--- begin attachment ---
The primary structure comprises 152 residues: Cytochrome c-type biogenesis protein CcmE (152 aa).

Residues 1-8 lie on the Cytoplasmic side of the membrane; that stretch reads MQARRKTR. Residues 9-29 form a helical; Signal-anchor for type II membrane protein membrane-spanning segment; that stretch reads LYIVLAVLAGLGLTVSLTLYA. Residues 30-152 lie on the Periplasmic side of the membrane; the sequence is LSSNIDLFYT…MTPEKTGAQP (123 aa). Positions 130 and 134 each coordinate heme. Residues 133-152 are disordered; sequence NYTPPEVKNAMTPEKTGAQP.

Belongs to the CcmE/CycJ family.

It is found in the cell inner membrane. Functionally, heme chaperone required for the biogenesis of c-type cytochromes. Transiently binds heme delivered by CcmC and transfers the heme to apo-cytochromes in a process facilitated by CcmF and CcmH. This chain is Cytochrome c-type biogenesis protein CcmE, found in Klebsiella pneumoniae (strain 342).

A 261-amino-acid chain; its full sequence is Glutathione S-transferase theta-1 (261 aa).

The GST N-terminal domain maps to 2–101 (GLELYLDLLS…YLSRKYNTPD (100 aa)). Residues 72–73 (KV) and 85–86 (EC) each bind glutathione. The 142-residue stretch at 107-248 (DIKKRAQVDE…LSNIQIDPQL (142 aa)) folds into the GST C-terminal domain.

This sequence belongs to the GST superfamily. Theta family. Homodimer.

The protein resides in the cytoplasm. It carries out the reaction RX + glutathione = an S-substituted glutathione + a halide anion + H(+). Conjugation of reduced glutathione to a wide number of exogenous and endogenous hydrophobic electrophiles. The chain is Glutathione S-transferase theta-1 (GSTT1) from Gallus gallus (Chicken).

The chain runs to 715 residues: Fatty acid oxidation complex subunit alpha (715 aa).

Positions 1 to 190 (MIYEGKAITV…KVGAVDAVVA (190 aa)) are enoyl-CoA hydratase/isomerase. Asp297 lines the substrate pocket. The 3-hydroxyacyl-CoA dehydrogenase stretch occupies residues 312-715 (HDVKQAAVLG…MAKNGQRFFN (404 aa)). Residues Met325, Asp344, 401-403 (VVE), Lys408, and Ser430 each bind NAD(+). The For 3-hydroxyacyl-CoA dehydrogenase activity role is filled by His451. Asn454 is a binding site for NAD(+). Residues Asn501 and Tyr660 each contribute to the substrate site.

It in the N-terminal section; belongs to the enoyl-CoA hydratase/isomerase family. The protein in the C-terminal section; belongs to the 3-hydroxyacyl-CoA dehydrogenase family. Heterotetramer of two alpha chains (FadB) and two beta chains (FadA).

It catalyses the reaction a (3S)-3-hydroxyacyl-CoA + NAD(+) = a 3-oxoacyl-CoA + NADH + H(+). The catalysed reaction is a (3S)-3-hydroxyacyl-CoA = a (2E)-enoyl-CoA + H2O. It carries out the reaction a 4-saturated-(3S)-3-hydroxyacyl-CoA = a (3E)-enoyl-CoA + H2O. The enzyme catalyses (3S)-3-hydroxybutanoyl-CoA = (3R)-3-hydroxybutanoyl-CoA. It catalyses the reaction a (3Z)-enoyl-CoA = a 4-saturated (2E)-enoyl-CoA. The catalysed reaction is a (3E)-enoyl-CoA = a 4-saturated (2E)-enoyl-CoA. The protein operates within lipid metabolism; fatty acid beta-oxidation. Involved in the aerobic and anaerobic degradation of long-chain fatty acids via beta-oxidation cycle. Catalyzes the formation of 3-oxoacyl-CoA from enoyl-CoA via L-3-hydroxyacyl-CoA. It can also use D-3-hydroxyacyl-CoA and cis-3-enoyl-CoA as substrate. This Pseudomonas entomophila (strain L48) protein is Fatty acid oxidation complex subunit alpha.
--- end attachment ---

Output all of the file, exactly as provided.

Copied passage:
The primary structure comprises 152 residues: Cytochrome c-type biogenesis protein CcmE (152 aa).

Residues 1-8 lie on the Cytoplasmic side of the membrane; that stretch reads MQARRKTR. Residues 9-29 form a helical; Signal-anchor for type II membrane protein membrane-spanning segment; that stretch reads LYIVLAVLAGLGLTVSLTLYA. Residues 30-152 lie on the Periplasmic side of the membrane; the sequence is LSSNIDLFYT…MTPEKTGAQP (123 aa). Positions 130 and 134 each coordinate heme. Residues 133-152 are disordered; sequence NYTPPEVKNAMTPEKTGAQP.

Belongs to the CcmE/CycJ family.

It is found in the cell inner membrane. Functionally, heme chaperone required for the biogenesis of c-type cytochromes. Transiently binds heme delivered by CcmC and transfers the heme to apo-cytochromes in a process facilitated by CcmF and CcmH. This chain is Cytochrome c-type biogenesis protein CcmE, found in Klebsiella pneumoniae (strain 342).

A 261-amino-acid chain; its full sequence is Glutathione S-transferase theta-1 (261 aa).

The GST N-terminal domain maps to 2–101 (GLELYLDLLS…YLSRKYNTPD (100 aa)). Residues 72–73 (KV) and 85–86 (EC) each bind glutathione. The 142-residue stretch at 107-248 (DIKKRAQVDE…LSNIQIDPQL (142 aa)) folds into the GST C-terminal domain.

This sequence belongs to the GST superfamily. Theta family. Homodimer.

The protein resides in the cytoplasm. It carries out the reaction RX + glutathione = an S-substituted glutathione + a halide anion + H(+). Conjugation of reduced glutathione to a wide number of exogenous and endogenous hydrophobic electrophiles. The chain is Glutathione S-transferase theta-1 (GSTT1) from Gallus gallus (Chicken).

The chain runs to 715 residues: Fatty acid oxidation complex subunit alpha (715 aa).

Positions 1 to 190 (MIYEGKAITV…KVGAVDAVVA (190 aa)) are enoyl-CoA hydratase/isomerase. Asp297 lines the substrate pocket. The 3-hydroxyacyl-CoA dehydrogenase stretch occupies residues 312-715 (HDVKQAAVLG…MAKNGQRFFN (404 aa)). Residues Met325, Asp344, 401-403 (VVE), Lys408, and Ser430 each bind NAD(+). The For 3-hydroxyacyl-CoA dehydrogenase activity role is filled by His451. Asn454 is a binding site for NAD(+). Residues Asn501 and Tyr660 each contribute to the substrate site.

It in the N-terminal section; belongs to the enoyl-CoA hydratase/isomerase family. The protein in the C-terminal section; belongs to the 3-hydroxyacyl-CoA dehydrogenase family. Heterotetramer of two alpha chains (FadB) and two beta chains (FadA).

It catalyses the reaction a (3S)-3-hydroxyacyl-CoA + NAD(+) = a 3-oxoacyl-CoA + NADH + H(+). The catalysed reaction is a (3S)-3-hydroxyacyl-CoA = a (2E)-enoyl-CoA + H2O. It carries out the reaction a 4-saturated-(3S)-3-hydroxyacyl-CoA = a (3E)-enoyl-CoA + H2O. The enzyme catalyses (3S)-3-hydroxybutanoyl-CoA = (3R)-3-hydroxybutanoyl-CoA. It catalyses the reaction a (3Z)-enoyl-CoA = a 4-saturated (2E)-enoyl-CoA. The catalysed reaction is a (3E)-enoyl-CoA = a 4-saturated (2E)-enoyl-CoA. The protein operates within lipid metabolism; fatty acid beta-oxidation. Involved in the aerobic and anaerobic degradation of long-chain fatty acids via beta-oxidation cycle. Catalyzes the formation of 3-oxoacyl-CoA from enoyl-CoA via L-3-hydroxyacyl-CoA. It can also use D-3-hydroxyacyl-CoA and cis-3-enoyl-CoA as substrate. This Pseudomonas entomophila (strain L48) protein is Fatty acid oxidation complex subunit alpha.